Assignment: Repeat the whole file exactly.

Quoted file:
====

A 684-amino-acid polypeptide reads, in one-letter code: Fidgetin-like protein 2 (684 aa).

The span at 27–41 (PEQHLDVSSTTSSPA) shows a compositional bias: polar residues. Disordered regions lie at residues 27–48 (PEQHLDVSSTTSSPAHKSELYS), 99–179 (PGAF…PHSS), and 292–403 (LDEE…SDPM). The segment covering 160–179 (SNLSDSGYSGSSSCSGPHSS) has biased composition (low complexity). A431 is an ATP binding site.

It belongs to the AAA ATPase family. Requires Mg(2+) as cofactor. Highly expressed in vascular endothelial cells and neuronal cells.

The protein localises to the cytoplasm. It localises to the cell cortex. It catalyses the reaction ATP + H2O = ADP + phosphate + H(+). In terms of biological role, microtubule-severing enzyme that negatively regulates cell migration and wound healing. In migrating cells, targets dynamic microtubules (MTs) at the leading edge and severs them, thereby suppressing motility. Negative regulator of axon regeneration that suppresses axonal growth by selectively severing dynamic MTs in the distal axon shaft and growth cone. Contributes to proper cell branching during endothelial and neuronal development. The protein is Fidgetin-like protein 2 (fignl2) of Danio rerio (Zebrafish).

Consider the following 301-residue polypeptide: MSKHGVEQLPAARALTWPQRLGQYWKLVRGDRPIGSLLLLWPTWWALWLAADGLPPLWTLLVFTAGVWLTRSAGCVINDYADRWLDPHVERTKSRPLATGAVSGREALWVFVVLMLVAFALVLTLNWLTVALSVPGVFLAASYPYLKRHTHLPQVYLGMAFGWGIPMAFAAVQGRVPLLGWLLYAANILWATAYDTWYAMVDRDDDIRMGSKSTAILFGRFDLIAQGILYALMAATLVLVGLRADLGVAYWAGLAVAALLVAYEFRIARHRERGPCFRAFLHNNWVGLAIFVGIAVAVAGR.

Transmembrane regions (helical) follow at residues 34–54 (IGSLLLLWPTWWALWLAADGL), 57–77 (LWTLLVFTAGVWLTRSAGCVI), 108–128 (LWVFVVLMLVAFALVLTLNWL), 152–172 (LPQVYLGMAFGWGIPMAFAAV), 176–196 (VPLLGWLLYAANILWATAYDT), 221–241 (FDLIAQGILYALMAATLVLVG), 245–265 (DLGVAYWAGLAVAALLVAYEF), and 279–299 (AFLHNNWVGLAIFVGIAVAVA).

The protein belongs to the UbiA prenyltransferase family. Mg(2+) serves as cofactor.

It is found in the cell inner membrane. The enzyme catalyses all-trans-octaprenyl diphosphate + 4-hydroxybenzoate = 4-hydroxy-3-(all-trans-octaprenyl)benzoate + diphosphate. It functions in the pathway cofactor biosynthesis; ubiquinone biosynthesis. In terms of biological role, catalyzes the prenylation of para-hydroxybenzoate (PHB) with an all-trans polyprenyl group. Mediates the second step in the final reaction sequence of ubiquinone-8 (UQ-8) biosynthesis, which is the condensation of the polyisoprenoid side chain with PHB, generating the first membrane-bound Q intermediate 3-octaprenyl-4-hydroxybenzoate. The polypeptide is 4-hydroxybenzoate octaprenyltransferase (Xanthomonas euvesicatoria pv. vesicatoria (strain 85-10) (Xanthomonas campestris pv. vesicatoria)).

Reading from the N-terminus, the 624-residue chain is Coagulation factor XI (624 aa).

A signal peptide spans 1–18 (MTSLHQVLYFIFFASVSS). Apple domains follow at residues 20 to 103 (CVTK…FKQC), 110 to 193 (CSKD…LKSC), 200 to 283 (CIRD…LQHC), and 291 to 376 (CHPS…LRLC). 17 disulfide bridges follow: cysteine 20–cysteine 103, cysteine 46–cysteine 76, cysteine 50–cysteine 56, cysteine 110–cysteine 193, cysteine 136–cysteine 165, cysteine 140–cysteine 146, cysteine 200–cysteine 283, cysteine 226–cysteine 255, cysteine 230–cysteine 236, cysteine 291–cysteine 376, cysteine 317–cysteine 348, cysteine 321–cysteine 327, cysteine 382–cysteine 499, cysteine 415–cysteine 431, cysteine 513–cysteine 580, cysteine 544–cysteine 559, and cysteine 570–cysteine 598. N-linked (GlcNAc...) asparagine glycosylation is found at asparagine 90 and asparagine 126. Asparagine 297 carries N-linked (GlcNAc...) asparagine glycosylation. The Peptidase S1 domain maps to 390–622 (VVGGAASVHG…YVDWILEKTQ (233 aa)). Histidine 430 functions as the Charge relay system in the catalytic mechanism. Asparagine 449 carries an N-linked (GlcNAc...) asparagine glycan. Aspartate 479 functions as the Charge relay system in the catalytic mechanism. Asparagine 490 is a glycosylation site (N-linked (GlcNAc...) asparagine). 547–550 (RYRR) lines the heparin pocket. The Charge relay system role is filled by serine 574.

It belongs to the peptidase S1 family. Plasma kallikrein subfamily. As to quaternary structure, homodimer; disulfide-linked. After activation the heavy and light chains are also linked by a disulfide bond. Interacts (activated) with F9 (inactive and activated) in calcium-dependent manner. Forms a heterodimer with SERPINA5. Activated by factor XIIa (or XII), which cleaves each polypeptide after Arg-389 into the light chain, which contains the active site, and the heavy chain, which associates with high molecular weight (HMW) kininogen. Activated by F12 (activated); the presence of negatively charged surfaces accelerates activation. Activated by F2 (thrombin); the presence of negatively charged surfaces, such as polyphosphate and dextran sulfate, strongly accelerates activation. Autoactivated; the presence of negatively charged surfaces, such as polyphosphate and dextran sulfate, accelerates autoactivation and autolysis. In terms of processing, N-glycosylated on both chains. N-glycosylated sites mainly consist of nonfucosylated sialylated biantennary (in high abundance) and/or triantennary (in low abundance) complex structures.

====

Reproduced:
A 684-amino-acid polypeptide reads, in one-letter code: Fidgetin-like protein 2 (684 aa).

The span at 27–41 (PEQHLDVSSTTSSPA) shows a compositional bias: polar residues. Disordered regions lie at residues 27–48 (PEQHLDVSSTTSSPAHKSELYS), 99–179 (PGAF…PHSS), and 292–403 (LDEE…SDPM). The segment covering 160–179 (SNLSDSGYSGSSSCSGPHSS) has biased composition (low complexity). A431 is an ATP binding site.

It belongs to the AAA ATPase family. Requires Mg(2+) as cofactor. Highly expressed in vascular endothelial cells and neuronal cells.

The protein localises to the cytoplasm. It localises to the cell cortex. It catalyses the reaction ATP + H2O = ADP + phosphate + H(+). In terms of biological role, microtubule-severing enzyme that negatively regulates cell migration and wound healing. In migrating cells, targets dynamic microtubules (MTs) at the leading edge and severs them, thereby suppressing motility. Negative regulator of axon regeneration that suppresses axonal growth by selectively severing dynamic MTs in the distal axon shaft and growth cone. Contributes to proper cell branching during endothelial and neuronal development. The protein is Fidgetin-like protein 2 (fignl2) of Danio rerio (Zebrafish).

Consider the following 301-residue polypeptide: MSKHGVEQLPAARALTWPQRLGQYWKLVRGDRPIGSLLLLWPTWWALWLAADGLPPLWTLLVFTAGVWLTRSAGCVINDYADRWLDPHVERTKSRPLATGAVSGREALWVFVVLMLVAFALVLTLNWLTVALSVPGVFLAASYPYLKRHTHLPQVYLGMAFGWGIPMAFAAVQGRVPLLGWLLYAANILWATAYDTWYAMVDRDDDIRMGSKSTAILFGRFDLIAQGILYALMAATLVLVGLRADLGVAYWAGLAVAALLVAYEFRIARHRERGPCFRAFLHNNWVGLAIFVGIAVAVAGR.

Transmembrane regions (helical) follow at residues 34–54 (IGSLLLLWPTWWALWLAADGL), 57–77 (LWTLLVFTAGVWLTRSAGCVI), 108–128 (LWVFVVLMLVAFALVLTLNWL), 152–172 (LPQVYLGMAFGWGIPMAFAAV), 176–196 (VPLLGWLLYAANILWATAYDT), 221–241 (FDLIAQGILYALMAATLVLVG), 245–265 (DLGVAYWAGLAVAALLVAYEF), and 279–299 (AFLHNNWVGLAIFVGIAVAVA).

The protein belongs to the UbiA prenyltransferase family. Mg(2+) serves as cofactor.

It is found in the cell inner membrane. The enzyme catalyses all-trans-octaprenyl diphosphate + 4-hydroxybenzoate = 4-hydroxy-3-(all-trans-octaprenyl)benzoate + diphosphate. It functions in the pathway cofactor biosynthesis; ubiquinone biosynthesis. In terms of biological role, catalyzes the prenylation of para-hydroxybenzoate (PHB) with an all-trans polyprenyl group. Mediates the second step in the final reaction sequence of ubiquinone-8 (UQ-8) biosynthesis, which is the condensation of the polyisoprenoid side chain with PHB, generating the first membrane-bound Q intermediate 3-octaprenyl-4-hydroxybenzoate. The polypeptide is 4-hydroxybenzoate octaprenyltransferase (Xanthomonas euvesicatoria pv. vesicatoria (strain 85-10) (Xanthomonas campestris pv. vesicatoria)).

Reading from the N-terminus, the 624-residue chain is Coagulation factor XI (624 aa).

A signal peptide spans 1–18 (MTSLHQVLYFIFFASVSS). Apple domains follow at residues 20 to 103 (CVTK…FKQC), 110 to 193 (CSKD…LKSC), 200 to 283 (CIRD…LQHC), and 291 to 376 (CHPS…LRLC). 17 disulfide bridges follow: cysteine 20–cysteine 103, cysteine 46–cysteine 76, cysteine 50–cysteine 56, cysteine 110–cysteine 193, cysteine 136–cysteine 165, cysteine 140–cysteine 146, cysteine 200–cysteine 283, cysteine 226–cysteine 255, cysteine 230–cysteine 236, cysteine 291–cysteine 376, cysteine 317–cysteine 348, cysteine 321–cysteine 327, cysteine 382–cysteine 499, cysteine 415–cysteine 431, cysteine 513–cysteine 580, cysteine 544–cysteine 559, and cysteine 570–cysteine 598. N-linked (GlcNAc...) asparagine glycosylation is found at asparagine 90 and asparagine 126. Asparagine 297 carries N-linked (GlcNAc...) asparagine glycosylation. The Peptidase S1 domain maps to 390–622 (VVGGAASVHG…YVDWILEKTQ (233 aa)). Histidine 430 functions as the Charge relay system in the catalytic mechanism. Asparagine 449 carries an N-linked (GlcNAc...) asparagine glycan. Aspartate 479 functions as the Charge relay system in the catalytic mechanism. Asparagine 490 is a glycosylation site (N-linked (GlcNAc...) asparagine). 547–550 (RYRR) lines the heparin pocket. The Charge relay system role is filled by serine 574.

It belongs to the peptidase S1 family. Plasma kallikrein subfamily. As to quaternary structure, homodimer; disulfide-linked. After activation the heavy and light chains are also linked by a disulfide bond. Interacts (activated) with F9 (inactive and activated) in calcium-dependent manner. Forms a heterodimer with SERPINA5. Activated by factor XIIa (or XII), which cleaves each polypeptide after Arg-389 into the light chain, which contains the active site, and the heavy chain, which associates with high molecular weight (HMW) kininogen. Activated by F12 (activated); the presence of negatively charged surfaces accelerates activation. Activated by F2 (thrombin); the presence of negatively charged surfaces, such as polyphosphate and dextran sulfate, strongly accelerates activation. Autoactivated; the presence of negatively charged surfaces, such as polyphosphate and dextran sulfate, accelerates autoactivation and autolysis. In terms of processing, N-glycosylated on both chains. N-glycosylated sites mainly consist of nonfucosylated sialylated biantennary (in high abundance) and/or triantennary (in low abundance) complex structures.